The classic conception of an intern is a minion who brings people coffee, fixes printer jams, and does grunt work. The interns hired by MITRE’s Emerging Technologies Department, however, are not minions. They are student investigators charged with helping to solve overwhelming societal problems. Read profiles of four of these interns and their summer work in the public interest.
Rachel Mayer has grown up with medicine on the mind, but one subject has always been at the forefront: Maternal mortality. In a country as advanced and capable as the United States, why is Maternal Mortality still so high? While many public health practitioners often turn to medicinal interventions, she turned to data.
We’ve all been there—sitting in the waiting room of a doctor’s office, filling out redundant forms with our healthcare history. Each time, we sit with silent frustration, wondering why we must complete the same paperwork every time we visit our healthcare provider.
We wonder: It’s 2019. Shouldn’t transmitting health information from one place to another be seamless?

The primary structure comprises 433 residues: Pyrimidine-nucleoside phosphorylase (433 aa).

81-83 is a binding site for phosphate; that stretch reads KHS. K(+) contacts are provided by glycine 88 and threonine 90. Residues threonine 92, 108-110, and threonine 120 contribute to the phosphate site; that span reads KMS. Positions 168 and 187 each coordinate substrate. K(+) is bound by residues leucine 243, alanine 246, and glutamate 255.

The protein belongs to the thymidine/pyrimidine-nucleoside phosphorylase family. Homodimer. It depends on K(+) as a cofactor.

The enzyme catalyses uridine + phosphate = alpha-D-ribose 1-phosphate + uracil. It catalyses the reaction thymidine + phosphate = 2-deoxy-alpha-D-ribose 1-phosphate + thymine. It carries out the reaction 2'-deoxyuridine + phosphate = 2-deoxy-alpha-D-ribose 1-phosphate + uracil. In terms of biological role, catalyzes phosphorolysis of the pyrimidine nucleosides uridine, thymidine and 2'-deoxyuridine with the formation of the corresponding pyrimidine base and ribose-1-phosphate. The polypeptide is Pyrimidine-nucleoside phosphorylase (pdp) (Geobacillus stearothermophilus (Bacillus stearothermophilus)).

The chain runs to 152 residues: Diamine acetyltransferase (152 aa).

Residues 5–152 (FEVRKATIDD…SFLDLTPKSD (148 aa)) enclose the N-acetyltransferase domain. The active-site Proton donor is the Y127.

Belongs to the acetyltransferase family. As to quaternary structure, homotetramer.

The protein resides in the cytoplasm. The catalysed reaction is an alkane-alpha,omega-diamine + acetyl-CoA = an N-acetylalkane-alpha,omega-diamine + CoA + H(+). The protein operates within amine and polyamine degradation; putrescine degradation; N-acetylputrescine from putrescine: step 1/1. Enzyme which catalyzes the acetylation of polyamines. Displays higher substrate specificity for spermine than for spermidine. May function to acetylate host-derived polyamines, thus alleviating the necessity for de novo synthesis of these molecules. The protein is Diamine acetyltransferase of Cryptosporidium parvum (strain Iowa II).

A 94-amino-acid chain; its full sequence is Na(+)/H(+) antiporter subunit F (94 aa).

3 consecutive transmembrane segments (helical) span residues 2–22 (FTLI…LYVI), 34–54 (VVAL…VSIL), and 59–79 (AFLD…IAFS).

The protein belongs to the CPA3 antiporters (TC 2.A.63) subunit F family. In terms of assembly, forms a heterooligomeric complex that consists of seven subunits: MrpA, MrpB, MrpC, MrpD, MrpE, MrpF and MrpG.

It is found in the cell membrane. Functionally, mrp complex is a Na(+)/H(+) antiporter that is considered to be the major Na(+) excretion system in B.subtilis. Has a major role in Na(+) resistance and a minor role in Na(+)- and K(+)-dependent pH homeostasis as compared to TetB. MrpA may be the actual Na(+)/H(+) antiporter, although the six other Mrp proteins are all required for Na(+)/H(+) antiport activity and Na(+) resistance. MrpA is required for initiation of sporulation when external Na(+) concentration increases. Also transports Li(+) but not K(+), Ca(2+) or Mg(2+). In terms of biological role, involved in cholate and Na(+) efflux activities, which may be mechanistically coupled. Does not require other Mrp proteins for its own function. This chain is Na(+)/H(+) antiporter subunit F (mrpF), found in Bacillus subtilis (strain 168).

How do we balance the desire of organizations to harness big data’s power with the need to prevent potential harm to individuals or populations? For health care, MITRE developed a framework to promote the ethical use of consumer-generated lifestyle data.
Guidance developed with FDA outlines preparedness and response recommendations for healthcare delivery organizations and others.
Imagine waiting 30 minutes or longer to get through to a customer service center and when your call is finally answered, you can’t understand what the service representative is saying because you have a hearing impairment. Or you place a call to your doctor but aren’t able to communicate your needs to the medical staff because your speech is impaired. Or you are a child with autism and being in a classroom and interacting with your teacher and classmates overwhelms you with anxiety.
The Patient Toolkit is a mobile application that helps chronically ill patients and their caregivers better manage their illness …